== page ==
Why collaborate at all? One could conceivably make more money not sharing the profits — if there are any — so why collaborate if one doesn’t have to? If one can write alone, why reach out? (Some of the most financially successful songs I’ve ever written were not collaborations, for example.) And besides, isn’t it risky? Suppose you don’t get along? Suppose the other person decides to take the thing in some ugly direction?
Well, as I said earlier, one big reason is to restrict one’s own freedom in the writing process. There’s a joy and relief in being limited, restrained. For starters, to let someone else make half the decisions, or some big part of them, absolves one of the need to explore endless musical possibilities. The result is fewer agonizing decisions in the writing process, and sometimes, faster results.
I’ve read through this whole post now several times and each time a new little nugget of truth is revealed. David Byrne remains one of my all time heroes.
This is one of the cleverest pieces I have read in a while. Even more so for what it does not say (“the pen is is mightier than the sword”) than what it does. It is like the perfect school piece on how to write – Tell a story in a few words as possible, avoid cliché, respect your audience and their time, etc. I have tucked this away for future reference because this is how all writing should be.
Many of my long time readers and those that follow me on Twitter and elsewhere, know how long and deep my love affair with Levenger runs. I have been a customer for over 20 years now. Words are not enough to describe the quality of their products, the attention to detail, or the outstanding customer service. Properly maintained, Levenger products are made to last a lifetime and then be passed along to your descendants for theirs.
I recently purchased a Levenger 5-Year Journal and it is true to every word stated until now. For those not familiar with how a 5-Year Journal works, there are Pages for 366 days, including February 29, with 1 page per day, with 5 line entries – one for each year. It allows just enough to highlight the bullet points of a busy day but forces brevity. It is like Twitter for a private and bygone era. There is no pressure to catalog every detail of life or how you are feeling. Want to simply write a single thought or idea? Well, that is OK too. The beauty is that, those who have felt the pressure of maintaining a journal in the past (like myself) will likely feel far less so with such a low barrier to entry. Take just a few seconds at the end of the day and write what strikes you.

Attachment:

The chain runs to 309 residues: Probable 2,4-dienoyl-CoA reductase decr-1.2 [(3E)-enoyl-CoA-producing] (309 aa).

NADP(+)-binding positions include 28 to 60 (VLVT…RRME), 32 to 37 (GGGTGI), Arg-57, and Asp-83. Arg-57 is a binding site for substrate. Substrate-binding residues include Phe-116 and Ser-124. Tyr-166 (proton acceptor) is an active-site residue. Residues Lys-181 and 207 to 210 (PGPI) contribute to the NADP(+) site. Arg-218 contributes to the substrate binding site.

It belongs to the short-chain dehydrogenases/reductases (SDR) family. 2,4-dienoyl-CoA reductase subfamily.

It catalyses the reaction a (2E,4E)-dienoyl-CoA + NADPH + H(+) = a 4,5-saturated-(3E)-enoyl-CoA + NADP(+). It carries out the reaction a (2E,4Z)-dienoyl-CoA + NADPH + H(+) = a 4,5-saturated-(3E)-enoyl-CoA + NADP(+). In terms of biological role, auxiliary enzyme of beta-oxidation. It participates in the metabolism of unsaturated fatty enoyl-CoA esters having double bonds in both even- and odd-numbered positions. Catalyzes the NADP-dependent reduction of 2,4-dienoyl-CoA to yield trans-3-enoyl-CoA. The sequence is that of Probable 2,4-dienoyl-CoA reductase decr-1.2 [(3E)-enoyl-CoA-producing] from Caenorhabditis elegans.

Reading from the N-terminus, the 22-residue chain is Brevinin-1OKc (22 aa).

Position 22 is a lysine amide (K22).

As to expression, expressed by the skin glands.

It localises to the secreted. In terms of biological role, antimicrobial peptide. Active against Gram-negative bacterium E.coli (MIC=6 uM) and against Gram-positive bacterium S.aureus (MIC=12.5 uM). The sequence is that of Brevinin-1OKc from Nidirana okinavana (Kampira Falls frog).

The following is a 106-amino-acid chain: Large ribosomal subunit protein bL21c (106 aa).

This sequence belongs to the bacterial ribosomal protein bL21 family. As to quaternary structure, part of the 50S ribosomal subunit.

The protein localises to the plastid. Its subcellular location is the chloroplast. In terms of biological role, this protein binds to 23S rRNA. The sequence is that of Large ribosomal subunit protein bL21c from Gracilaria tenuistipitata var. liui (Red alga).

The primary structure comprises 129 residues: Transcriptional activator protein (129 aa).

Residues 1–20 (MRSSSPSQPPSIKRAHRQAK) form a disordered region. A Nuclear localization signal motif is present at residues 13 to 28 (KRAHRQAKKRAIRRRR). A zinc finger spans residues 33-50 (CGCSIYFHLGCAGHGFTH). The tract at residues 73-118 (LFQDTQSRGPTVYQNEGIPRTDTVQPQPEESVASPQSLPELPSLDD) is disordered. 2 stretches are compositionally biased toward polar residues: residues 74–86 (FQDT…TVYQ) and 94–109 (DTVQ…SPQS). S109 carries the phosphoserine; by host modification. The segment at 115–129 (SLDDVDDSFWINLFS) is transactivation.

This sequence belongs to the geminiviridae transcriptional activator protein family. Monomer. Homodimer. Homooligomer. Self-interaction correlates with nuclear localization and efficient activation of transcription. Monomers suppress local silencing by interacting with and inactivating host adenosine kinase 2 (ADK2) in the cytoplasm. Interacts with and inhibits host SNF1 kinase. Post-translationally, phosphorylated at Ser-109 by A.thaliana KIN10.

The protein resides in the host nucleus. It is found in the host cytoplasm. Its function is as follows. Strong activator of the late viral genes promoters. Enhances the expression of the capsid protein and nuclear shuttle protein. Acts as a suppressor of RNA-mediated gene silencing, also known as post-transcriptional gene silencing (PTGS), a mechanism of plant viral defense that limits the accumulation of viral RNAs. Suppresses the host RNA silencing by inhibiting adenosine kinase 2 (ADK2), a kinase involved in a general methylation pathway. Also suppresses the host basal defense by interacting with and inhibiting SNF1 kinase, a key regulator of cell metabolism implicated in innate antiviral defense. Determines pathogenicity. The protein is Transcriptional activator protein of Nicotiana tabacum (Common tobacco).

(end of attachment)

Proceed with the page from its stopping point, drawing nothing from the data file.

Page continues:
The quality is extraordinary. The paper is bright, thick and takes fountain ink well with no feathering. The binding is clearly meant to last as a living document of record to be passed down for generations. The cloth and leather make it a stately addition to any desk or shelf. If I have one concern it is this – will I have enough for all of my years. I am seriously considering buying 10 more right now, for fear that I may not be able to 50 years from now.
Van Halen buried a special clause in the middle of their contract. It was called Article 126. It read, “There will be no brown M&Ms in the backstage area, upon pain of forfeiture of the show, with full compensation.” So when Roth would arrive at a new venue, he’d walk backstage and glance at the M&M bowl. If he saw a brown M&M, he’d demand a line check of the entire production. “Guaranteed you’re going to arrive at a technical error,” he wrote. “They didn’t read the contract…. Sometimes it would threaten to just destroy the whole show.”
I have been aware of this for years but it is always a good reminder. Having attended a show on just about every Roth era Halen Tour, I can vouch that they were always some of the most impressive and deftly executed rock shows ever staged.
That said, many other bands and performers use similar methods to ensure not only technical perfection but also give them an easy out of their contracts with a venue should anything not be just so. People often look at this stuff as arrogance but, as you can see above, most of the time it is simply to ensure that all parties are paying close attention to detail.